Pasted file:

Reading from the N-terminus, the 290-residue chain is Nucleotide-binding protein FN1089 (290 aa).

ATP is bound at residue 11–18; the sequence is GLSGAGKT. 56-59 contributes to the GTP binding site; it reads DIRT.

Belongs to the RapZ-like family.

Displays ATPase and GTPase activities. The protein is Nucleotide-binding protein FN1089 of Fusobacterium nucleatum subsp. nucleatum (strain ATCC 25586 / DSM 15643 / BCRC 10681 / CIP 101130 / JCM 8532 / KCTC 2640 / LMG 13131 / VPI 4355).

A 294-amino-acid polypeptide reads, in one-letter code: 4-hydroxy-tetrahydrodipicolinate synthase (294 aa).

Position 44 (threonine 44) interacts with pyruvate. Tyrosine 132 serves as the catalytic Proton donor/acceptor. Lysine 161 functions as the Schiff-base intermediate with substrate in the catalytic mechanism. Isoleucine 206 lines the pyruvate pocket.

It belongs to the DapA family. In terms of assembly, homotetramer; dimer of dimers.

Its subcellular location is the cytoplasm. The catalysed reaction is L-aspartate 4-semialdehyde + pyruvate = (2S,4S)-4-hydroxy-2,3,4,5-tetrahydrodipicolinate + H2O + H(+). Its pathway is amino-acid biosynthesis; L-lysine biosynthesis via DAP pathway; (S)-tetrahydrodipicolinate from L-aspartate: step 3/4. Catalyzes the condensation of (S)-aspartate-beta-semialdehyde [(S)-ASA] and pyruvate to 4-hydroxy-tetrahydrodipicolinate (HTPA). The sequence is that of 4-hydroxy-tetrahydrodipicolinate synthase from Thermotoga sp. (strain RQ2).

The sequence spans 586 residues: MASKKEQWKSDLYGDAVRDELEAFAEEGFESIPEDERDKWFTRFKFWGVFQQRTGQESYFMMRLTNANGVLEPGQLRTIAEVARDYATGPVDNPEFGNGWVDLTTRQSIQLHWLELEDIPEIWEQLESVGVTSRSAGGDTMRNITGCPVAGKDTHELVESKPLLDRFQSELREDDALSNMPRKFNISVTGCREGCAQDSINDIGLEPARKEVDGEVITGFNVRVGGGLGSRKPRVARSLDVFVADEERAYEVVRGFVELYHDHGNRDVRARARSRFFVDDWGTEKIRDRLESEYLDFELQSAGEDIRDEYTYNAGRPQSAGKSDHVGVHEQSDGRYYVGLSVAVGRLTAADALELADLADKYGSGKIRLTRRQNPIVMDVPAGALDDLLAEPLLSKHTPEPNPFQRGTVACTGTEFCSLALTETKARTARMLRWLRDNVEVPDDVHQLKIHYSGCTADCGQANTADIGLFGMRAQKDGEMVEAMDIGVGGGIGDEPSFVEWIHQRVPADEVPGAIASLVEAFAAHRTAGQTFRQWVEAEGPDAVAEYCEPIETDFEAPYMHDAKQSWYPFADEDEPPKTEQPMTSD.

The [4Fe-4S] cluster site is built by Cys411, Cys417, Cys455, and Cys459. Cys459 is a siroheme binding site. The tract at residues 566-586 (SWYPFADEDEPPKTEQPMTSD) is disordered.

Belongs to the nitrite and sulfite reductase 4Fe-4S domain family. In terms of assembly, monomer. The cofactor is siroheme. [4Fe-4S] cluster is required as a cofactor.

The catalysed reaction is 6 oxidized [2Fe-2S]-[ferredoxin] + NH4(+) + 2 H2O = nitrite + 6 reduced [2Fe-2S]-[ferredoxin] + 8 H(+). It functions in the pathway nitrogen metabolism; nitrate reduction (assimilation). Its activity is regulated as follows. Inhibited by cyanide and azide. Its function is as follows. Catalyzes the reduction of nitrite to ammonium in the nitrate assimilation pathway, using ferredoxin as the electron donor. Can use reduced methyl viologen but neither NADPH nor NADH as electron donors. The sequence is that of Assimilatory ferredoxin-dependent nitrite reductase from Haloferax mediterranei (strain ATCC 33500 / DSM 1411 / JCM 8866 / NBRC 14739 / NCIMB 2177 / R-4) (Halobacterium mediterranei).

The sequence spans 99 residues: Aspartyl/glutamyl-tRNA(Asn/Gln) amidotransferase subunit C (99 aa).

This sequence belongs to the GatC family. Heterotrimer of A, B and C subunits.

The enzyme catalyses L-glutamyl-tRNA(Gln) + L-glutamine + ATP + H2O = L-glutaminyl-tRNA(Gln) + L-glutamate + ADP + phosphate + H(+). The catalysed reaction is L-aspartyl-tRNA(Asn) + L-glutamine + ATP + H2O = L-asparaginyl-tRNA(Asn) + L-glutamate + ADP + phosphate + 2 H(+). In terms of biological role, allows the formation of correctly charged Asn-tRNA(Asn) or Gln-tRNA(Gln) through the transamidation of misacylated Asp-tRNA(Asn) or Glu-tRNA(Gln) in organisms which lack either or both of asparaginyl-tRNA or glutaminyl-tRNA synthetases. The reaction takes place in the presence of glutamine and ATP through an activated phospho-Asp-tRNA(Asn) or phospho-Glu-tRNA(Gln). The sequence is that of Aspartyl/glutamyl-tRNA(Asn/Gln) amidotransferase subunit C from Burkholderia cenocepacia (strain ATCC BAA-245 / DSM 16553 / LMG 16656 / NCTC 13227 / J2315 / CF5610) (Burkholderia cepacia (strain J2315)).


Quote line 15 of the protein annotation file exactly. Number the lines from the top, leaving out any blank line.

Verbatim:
The enzyme catalyses L-glutamyl-tRNA(Gln) + L-glutamine + ATP + H2O = L-glutaminyl-tRNA(Gln) + L-glutamate + ADP + phosphate + H(+). The catalysed reaction is L-aspartyl-tRNA(Asn) + L-glutamine + ATP + H2O = L-asparaginyl-tRNA(Asn) + L-glutamate + ADP + phosphate + 2 H(+). In terms of biological role, allows the formation of correctly charged Asn-tRNA(Asn) or Gln-tRNA(Gln) through the transamidation of misacylated Asp-tRNA(Asn) or Glu-tRNA(Gln) in organisms which lack either or both of asparaginyl-tRNA or glutaminyl-tRNA synthetases. The reaction takes place in the presence of glutamine and ATP through an activated phospho-Asp-tRNA(Asn) or phospho-Glu-tRNA(Gln). The sequence is that of Aspartyl/glutamyl-tRNA(Asn/Gln) amidotransferase subunit C from Burkholderia cenocepacia (strain ATCC BAA-245 / DSM 16553 / LMG 16656 / NCTC 13227 / J2315 / CF5610) (Burkholderia cepacia (strain J2315)).